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Intermediate Reading Course. Section 4: Reading Critically

Understanding the Data when Reading

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Writers use data in their writing to provide evidence supporting their arguments and to help inform or persuade readers of their point of view.

As a critical reader, you should understand the data so you can evaluate how accurately the writer uses them.

Types of Data: Quantitative and Qualitative

Quantitative Data

Quantitative data are numerical data that can be measured and analyzed using statistical methods. As a result, quantitative data are reported in numbers, percentages, averages, and so on. Examples of quantitative data include statistics, survey results, and scientific experiments.

An example of a sentence used to report qualitative data is

Researchers compared the performance of 350 college students using two note-taking methods, Method A and Method B, while studying for their exams. Results of the study revealed that students using Method A earned a lower average test score of 75.2 compared to those using Method B, who earned an average test score of 83.1.

Qualitative Data

Qualitative data are non-numerical data used for information that cannot be easily measured or analyzed statistically. Qualitative data are valuable to show, for example, trends in public opinions and behavior or to reveal characteristics of groups of people.

Typically, qualitative data are reported using quotes that illustrate or provide evidence to the writer’s main point. Examples of qualitative data include personal and expert testimonies, interviews, answers to questionnaires, and observations.

Mixed Data

Writers often mix different types of data. For example, you may read statistical results of a study (quantitative data) followed by a quote by an expert interpreting the results of the study (qualitative data). The writer than uses the information as evidence supporting their claims, opinions, or speculations.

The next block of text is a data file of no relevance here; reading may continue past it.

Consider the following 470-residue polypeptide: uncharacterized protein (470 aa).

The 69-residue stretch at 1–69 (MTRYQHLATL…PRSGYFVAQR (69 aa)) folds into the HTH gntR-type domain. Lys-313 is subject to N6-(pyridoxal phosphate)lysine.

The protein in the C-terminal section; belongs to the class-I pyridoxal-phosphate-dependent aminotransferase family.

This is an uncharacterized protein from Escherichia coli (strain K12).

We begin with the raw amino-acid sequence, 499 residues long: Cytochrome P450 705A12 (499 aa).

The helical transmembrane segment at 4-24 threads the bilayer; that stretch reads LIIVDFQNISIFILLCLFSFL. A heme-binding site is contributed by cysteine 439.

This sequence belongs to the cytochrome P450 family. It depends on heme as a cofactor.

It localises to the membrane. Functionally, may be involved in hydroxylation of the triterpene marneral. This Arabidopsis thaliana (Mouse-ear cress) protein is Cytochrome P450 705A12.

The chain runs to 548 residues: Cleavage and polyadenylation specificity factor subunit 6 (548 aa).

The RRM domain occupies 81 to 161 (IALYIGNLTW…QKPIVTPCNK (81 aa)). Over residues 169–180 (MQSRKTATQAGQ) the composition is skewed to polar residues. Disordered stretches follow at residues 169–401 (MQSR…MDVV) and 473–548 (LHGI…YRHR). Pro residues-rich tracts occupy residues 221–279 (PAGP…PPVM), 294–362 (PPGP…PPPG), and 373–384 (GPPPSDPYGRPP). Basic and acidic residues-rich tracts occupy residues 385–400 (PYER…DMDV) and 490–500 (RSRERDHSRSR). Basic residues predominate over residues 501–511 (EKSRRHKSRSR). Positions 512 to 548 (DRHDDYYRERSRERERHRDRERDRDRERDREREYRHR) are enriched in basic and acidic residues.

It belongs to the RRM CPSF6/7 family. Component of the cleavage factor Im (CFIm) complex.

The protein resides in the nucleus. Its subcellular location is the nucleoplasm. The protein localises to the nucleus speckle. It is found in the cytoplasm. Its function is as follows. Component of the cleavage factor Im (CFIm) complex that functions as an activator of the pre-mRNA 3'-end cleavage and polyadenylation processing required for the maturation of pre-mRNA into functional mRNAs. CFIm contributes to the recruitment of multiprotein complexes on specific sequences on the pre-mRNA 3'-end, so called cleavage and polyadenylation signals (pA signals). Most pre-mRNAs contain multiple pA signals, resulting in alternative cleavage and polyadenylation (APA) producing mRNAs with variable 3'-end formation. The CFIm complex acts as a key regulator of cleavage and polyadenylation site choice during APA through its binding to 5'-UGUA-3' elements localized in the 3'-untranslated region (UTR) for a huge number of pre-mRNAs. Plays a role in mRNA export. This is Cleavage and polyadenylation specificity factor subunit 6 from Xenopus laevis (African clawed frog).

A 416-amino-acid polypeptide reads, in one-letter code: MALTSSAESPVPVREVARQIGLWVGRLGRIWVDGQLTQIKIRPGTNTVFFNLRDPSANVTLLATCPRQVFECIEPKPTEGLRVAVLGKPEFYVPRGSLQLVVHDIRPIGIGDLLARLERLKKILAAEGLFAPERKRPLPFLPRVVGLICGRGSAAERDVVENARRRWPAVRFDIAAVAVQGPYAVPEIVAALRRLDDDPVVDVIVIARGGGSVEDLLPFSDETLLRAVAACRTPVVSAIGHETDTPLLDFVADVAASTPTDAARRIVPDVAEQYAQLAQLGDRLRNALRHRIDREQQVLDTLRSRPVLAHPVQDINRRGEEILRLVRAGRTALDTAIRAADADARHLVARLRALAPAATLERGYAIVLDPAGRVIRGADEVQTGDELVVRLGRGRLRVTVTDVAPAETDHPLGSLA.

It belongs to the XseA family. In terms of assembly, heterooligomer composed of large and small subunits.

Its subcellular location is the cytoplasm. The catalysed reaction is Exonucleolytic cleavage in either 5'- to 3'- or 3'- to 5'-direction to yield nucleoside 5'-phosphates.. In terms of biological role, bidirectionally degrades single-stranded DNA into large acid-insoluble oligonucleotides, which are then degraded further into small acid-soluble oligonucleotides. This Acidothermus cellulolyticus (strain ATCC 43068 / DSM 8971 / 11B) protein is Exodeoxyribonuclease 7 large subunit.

How Data Are Presented

Depending on their purpose, writers may present data differently. They may use use tables showing large amounts of statistics, which they then explain in the text. To summarize information and highlight particular results, they may use charts, graphs, or infographics.

Evaluating the Data Presented as Evidence

Critical readers evaluate the information presented as evidence when they read because they do not want to be misled and because they want to make their own decisions

Biased Data

Writers have biases when they write. Interestingly, data can also be biased. In statistics, bias refers to data that do not represent people accurately.

For example, let’s say a group of people were asked to rate how much they liked various types of music. If only younger people were included in the study, the results might be very different if people of all ages were included.

As a reader, you should analyze studies that writers use to support their claims. Careful writers are likely to include enough information about a study they report in their writing. If they provide insufficient information about how a study was conducted, their conclusions may be invalid; You should not believe claims based on data that you cannot evaluate carefully.

Read the Original Source